There aren’t many top-quality one-act operas in the classical repertoire, but Gian Carlo Menotti’s “Amahl and the Night Visitors” is unquestionably one of them.

Originally commissioned for NBC, “Amahl” premiered live on TV on Christmas Eve 1951, but Menotti always envisioned the opera having an existence outside the broadcast studio.

Lyric Opera of the North (LOON) is making something of a specialty of “Amahl.” Last weekend’s stagings at the Masonic Temple Theater in Duluth were LOON’s third in the past decade.

Plenty of children were in the audience Sunday — “Amahl” is one of those rare pieces that appeals to all ages — and a dozen squatted on the floor below the stage, spellbound.

Menotti wrote the libretto himself. It skillfully tells the story of the Three Kings on their way to see the infant Jesus, stopping for rest at the humble dwelling of a disabled shepherd boy and his impoverished mother.

Vocally the performance was consistently engaging. Vicki Fingalson brought a fulsome soprano to the pivotal part of the Mother, often singing conversationally but occasionally unleashing a thrilling triple-forte. Calland Metts, John Pierce and Gregory Rahming blended sonorously as the kings, catching their mix of gravity and genial approachability.

Crucial to any “Amahl,” though, is the title character, and Giulia Calland — a second-grader at Lowell Elementary School in Duluth — turned in something of a star performance. Acting with a maturity beyond her years, she was funny, sharp and touching as the character should be, and found a way to make her halting, crutch-assisted movements convincing across the hourlong performance.

Menotti’s vocal writing for Amahl makes few concessions to the youthfulness of the soloist, but Giulia was equal to it, nailing tricky entries and singing with a full-voiced confidence.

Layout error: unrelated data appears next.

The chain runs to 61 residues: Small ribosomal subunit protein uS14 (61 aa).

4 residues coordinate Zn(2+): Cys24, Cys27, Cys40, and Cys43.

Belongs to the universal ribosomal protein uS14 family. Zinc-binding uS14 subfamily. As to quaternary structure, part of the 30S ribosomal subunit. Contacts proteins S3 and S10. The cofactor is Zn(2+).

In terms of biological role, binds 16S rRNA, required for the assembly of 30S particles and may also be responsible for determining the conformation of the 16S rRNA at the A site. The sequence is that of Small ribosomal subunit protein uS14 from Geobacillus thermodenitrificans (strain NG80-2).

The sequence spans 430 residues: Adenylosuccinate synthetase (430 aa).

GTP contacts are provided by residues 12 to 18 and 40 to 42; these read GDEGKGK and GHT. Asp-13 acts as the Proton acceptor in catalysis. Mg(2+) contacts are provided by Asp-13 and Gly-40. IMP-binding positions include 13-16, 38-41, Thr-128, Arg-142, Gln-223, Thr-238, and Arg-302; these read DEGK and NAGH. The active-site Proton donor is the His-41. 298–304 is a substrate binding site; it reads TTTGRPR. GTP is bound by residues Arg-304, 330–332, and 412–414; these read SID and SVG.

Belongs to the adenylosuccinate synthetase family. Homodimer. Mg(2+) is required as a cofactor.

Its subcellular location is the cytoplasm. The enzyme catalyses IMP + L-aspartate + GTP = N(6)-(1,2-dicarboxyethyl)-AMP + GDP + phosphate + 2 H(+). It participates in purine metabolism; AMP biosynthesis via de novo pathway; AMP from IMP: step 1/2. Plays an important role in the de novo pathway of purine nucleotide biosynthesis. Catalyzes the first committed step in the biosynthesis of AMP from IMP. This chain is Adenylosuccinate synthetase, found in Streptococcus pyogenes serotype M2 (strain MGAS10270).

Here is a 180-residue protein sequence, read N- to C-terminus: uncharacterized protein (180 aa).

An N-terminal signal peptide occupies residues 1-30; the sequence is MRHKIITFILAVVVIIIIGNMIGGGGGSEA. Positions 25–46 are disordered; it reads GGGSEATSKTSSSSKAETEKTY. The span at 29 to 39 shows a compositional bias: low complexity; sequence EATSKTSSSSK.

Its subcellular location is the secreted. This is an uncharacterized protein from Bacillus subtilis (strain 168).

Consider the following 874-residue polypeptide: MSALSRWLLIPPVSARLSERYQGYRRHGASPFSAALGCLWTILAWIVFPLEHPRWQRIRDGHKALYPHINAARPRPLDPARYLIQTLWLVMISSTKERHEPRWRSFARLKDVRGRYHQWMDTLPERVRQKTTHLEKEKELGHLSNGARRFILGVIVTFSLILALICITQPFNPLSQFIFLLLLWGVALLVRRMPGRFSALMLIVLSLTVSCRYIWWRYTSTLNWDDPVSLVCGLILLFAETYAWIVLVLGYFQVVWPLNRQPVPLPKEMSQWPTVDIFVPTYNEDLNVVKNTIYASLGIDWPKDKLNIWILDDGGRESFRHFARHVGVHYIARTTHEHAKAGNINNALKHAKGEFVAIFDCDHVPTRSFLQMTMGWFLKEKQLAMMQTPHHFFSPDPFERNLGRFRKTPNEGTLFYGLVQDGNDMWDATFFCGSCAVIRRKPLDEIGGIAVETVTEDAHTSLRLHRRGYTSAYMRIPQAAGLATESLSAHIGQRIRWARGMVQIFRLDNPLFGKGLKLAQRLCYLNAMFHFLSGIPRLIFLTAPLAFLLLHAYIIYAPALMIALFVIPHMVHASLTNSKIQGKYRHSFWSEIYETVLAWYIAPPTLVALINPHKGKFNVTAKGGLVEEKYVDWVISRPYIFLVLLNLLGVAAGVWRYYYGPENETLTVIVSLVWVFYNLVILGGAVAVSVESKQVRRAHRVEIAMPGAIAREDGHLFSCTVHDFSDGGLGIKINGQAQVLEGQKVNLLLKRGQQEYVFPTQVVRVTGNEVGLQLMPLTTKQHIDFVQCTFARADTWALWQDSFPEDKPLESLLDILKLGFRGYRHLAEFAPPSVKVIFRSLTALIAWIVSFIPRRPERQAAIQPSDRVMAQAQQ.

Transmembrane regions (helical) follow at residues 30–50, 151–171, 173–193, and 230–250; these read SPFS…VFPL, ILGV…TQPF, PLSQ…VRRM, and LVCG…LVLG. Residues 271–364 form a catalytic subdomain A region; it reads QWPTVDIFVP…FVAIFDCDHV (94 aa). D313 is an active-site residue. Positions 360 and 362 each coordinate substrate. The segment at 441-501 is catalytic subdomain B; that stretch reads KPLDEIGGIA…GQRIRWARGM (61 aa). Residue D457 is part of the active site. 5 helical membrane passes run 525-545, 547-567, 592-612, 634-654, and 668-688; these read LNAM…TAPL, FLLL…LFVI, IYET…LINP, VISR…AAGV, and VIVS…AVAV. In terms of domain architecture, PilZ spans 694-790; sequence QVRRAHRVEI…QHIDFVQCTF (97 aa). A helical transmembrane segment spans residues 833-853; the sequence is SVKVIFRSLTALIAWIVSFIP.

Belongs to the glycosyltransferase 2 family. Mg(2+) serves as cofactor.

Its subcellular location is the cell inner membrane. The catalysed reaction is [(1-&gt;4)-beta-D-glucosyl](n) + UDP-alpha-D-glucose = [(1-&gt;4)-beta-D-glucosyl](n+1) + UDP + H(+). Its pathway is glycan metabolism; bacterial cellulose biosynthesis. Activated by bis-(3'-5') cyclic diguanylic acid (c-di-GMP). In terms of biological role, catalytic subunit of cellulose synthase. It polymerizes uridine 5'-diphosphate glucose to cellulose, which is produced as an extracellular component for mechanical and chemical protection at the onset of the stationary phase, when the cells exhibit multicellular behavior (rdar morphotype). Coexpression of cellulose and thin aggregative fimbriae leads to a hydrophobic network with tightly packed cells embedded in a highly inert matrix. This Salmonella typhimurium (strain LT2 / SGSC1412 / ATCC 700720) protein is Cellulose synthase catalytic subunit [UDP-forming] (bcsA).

The 21-strong chorus of shepherd folk also made a ringing contribution — rhythmically precise in Menotti’s far-from-simple writing, and with crystal-clear enunciation of a wordy text while moving confidently about the stage.

The setting of Duluth’s Masonic Temple was virtually perfect. The handsomely wood-paneled interior imparted a warm glow to the acoustic, matching the rich palette of Menotti’s affectionately blended orchestration.

Ann Gumpper’s set design neatly suggested the home’s modest interior, and her clear production lines were mirrored in Susan Boorsma’s costumes, which contrasted the splendidly colored garb of the kings with the plain burlap of the shepherd community.

Director Jeffrey Madison blocked the action sensitively, and there was a marvelously fluid shepherd’s dance by Brianna Crockett and Ryo Munakata of Duluth-based Minnesota Ballet.

Conductor Dirk Meyer led an orchestra of 14 in a warm account of Menotti’s masterly score, with particularly colorful solos from oboist Brett Linski.

But teamwork was the overall watchword of this excellent LOON staging. It warmed the heart and charmed the musical senses, as any good production of “Amahl” should do.


Terry Blain is a freelance classical music critic.